Visit Indy President and CEO Leonard Hoops addressed the topic Friday during the monthly Capital Improvement Board meeting, indicating there are tentative plans for up to three separate bubbles.
Undaunted by COVID, city tourism pros pack events into early 2021
Officials are hopeful new virus cases won’t ruin plans to host two dozen events in the first quarter of 2021—including efforts to bring the full NCAA men’s basketball tournament here.Read More
IBJ Podcast: Can Indy pull off hosting the entire NCAA tourney?
Host Mason King talks with IBJ reporter Mickey Shuey, who has been covering the story, as well as Mark Ganis, co-founder of Chicago-based Sportscorp. Ltd., and Larry DeGaris, a University of Indianapolis professor and sports marketing consultant, about a proposal to have the city host all of the NCAA tournament games.Read More
NCAA graduation rates reach another record high at 90%
College athletes continue to graduate at record rates and outperform non-athletes, according to the NCAA’s new Graduation Success Rate report.Read More
UPDATE: Indianapolis in talks to host every game of 2021 March Madness
The NCAA announced Monday it is in talks with city and state officials to play all 67 games in the Indy metropolitan area, in order to simplify logistics and limit potential exposure to COVID-19.Read More
An NCAA official suggested that gambling regulators consider restrictions on so-called proposition bets to protect the integrity of the games.
Schools say it’s been like trying to simultaneously build 353 separate puzzles with overlapping and sometimes-missing pieces—and time is running out.
A survey of college sports leaders by the academic watchdog Knight Commission found strong support for reforming the way Division I is governed (74%) and restructuring D-I altogether (73%). NCAA Division I is comprised of 351 schools.
The Indianapolis-based NCAA announced its site selections for more than 450 events through 2026 on Wednesday afternoon.
The decision marks a historic organizational shift that might ultimately prove meaningless in some corners of the country, as state and federal lawmakers scramble to rewrite the rules on amateurism.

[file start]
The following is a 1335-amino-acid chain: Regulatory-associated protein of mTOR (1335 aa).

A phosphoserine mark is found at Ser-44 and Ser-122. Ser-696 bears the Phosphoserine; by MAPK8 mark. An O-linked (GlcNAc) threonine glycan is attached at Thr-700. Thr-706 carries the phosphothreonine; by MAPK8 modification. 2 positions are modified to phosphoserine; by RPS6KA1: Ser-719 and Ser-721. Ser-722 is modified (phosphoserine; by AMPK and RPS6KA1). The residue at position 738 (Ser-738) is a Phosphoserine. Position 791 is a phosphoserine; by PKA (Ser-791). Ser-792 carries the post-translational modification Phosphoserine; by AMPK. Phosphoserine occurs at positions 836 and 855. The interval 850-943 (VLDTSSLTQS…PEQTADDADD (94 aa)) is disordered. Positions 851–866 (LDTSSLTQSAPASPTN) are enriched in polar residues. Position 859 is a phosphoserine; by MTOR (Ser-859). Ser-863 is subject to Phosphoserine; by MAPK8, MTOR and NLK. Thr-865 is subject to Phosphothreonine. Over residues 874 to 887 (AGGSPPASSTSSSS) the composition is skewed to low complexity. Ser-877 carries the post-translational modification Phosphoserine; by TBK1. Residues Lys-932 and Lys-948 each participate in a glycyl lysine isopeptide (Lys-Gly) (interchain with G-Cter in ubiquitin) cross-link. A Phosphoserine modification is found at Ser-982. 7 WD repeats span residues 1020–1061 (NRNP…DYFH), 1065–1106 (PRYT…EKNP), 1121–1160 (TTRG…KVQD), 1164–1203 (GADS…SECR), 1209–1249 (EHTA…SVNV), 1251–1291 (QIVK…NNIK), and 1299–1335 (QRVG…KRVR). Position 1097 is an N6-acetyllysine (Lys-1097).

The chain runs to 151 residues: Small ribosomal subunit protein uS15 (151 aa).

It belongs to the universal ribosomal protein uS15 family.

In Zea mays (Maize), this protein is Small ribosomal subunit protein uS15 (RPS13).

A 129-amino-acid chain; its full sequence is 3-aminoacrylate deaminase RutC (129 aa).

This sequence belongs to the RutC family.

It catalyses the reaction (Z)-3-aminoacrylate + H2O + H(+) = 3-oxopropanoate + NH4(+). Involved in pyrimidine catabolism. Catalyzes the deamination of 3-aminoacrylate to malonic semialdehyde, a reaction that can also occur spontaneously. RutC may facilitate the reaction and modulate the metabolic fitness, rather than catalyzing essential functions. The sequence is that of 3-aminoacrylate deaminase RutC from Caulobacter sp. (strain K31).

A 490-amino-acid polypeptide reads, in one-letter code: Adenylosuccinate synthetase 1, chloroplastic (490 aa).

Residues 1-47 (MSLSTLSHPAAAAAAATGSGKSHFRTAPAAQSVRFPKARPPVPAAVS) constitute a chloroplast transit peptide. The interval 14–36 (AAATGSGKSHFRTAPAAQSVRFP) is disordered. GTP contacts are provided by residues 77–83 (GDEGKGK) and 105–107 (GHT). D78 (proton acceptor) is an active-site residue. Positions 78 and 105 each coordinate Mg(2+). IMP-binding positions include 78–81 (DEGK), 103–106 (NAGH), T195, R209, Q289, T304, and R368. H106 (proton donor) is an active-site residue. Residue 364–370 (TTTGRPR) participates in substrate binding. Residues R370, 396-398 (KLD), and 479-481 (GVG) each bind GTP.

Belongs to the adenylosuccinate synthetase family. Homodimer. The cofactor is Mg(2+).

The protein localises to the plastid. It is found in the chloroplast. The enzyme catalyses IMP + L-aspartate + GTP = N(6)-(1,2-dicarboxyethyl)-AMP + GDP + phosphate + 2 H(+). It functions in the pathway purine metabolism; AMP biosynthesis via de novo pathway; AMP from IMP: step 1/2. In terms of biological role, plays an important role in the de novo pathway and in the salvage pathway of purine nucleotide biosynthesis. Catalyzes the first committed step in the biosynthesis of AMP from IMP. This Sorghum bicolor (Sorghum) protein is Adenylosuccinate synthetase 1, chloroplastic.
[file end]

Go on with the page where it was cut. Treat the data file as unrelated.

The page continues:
Indiana Sports Corp. President Ryan Vaughn talks to host Mason King about the proposal to turn the Indiana Convention Center into a collection of basketball courts and locker rooms as well as the group’s finances and plans as it prepares to host major events in the coming months.
The Division I Council voted Wednesday to delay the start date from the originally scheduled Nov. 10 as one of several precautions against the spread of coronavirus.
The NCAA is working to change its rules restricting athletes from earning money for things such as endorsements, in-person appearances and social media posts.
The NCAA will furlough its entire Indianapolis-based staff of about 600 employees in a cost-saving move, according to memo obtained Wednesday by The Associated Press.
The conference is in the early stages of a complicated process that also involves broadcast partners and possible neutral site venues, but could have a season starting as soon as Thanksgiving weekend.
The NCAA and the Indiana Sports Corp. both said they’re still planning for the Final Four on its original dates. Some sports business experts wonder whether the college basketball tournament could benefit from a “bubble” strategy like the NBA or NHL.
The Division I Council made a similar decision for spring-sport athletes who had their seasons cut short by the coronavirus.
The NCAA Division I Council meets Wednesday to consider what will happen with the eligibility of fall sport athletes and whether fall sports championships should be staged in the spring.
The NCAA’s insurance payout for March Madness is perhaps the largest for a pandemic-related event cancellation thus far.
The highest tier of Division I football, the Bowl Subdivision, is not affected because it is not overseen by the NCAA.
Within hours of the board’s announcement, the Division III presidents council canceled fall sports championship and determined they will not be made up in the spring.
More than two dozen Division I conferences had urged the NCAA’s highest governing body to delay a decision on fall championships until a majority of leagues determine whether to hold regular-season competition.